Medical Myths You Need to Learn About Before It’s Too Late

What if much of what you thought about medications was wrong? In this talk you’ll learn that the following are myths:

1)  You should finish the full course of an antibiotic prescription – THE TRUTH – for most infections you should stop after you have had no symptoms for 2-3 days

2)  Most people benefit from blood pressure/diabetes treatment – THE TRUTH – less then 30% benefit over a lifetime of treatment

3)  The recommended doses of medications are what you should be on – THE TRUTH – you should likely start with a 1/4 or an 1/8th of the recommended dose for most medications

4)  And much, much, more

Dear Café Scientifiquers, our next café will happen on Tuesday, March 27th at 7:30pm in the back room at Yagger’s Downtown (433 W Pender). Our speaker for the evening will be Dr. David Shiffman, Liber Ero Postdoctoral Research Fellow at Simon Fraser University, where he studies the sustainability of shark fisheries. David is an award-winning science communicator with bylines in the Washington Post, Slate, and Gizmodo, and has been interviewed for over 200 media outlets including National Public Radio and the New York Times.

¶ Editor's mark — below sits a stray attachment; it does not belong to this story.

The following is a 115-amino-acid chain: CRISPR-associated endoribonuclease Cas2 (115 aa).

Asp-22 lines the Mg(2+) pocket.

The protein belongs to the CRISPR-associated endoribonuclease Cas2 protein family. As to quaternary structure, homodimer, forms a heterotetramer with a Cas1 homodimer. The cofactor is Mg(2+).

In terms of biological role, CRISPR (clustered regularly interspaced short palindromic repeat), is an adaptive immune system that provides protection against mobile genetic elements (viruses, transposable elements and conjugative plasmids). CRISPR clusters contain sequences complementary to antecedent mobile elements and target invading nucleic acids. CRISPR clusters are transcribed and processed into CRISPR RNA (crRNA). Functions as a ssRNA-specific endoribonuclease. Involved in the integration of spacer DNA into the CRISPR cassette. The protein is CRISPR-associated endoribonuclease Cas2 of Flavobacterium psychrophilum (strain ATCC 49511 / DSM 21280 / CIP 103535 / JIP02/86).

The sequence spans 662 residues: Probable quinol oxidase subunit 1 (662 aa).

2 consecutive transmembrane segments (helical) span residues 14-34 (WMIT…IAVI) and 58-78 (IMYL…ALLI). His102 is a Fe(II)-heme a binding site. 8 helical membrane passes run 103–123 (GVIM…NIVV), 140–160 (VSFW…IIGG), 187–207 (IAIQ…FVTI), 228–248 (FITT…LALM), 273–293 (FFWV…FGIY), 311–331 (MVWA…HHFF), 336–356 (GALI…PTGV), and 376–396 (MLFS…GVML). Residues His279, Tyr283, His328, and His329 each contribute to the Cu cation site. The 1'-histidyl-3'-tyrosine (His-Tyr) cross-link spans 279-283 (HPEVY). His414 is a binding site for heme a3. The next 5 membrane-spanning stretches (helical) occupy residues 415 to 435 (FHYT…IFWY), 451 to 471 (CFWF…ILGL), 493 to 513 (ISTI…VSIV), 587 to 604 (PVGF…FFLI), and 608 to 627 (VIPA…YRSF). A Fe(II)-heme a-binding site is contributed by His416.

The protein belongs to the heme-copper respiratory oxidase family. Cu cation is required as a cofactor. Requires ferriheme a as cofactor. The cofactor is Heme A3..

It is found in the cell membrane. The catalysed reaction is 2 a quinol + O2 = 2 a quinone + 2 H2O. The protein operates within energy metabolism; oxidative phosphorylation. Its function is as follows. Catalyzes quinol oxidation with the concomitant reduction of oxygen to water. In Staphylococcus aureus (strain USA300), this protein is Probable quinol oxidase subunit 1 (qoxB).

Everything I Needed to Know in Life I Learned from a Shark

Sharks are some of the most fascinating and misunderstood animals on the planet. Come learn from SFU marine conservation biologist Dr. David Shiffman about lessons learned from a life obsessed with sharks.

Dear Café Scientifiquers, our next café will happen on Tuesday, February 27th at 7:30pm in the back room at Yagger’s Downtown (433 W Pender). Our speaker for the evening will be Dr. Robert Tarzwell, from the Department of Psychiatry at UBC.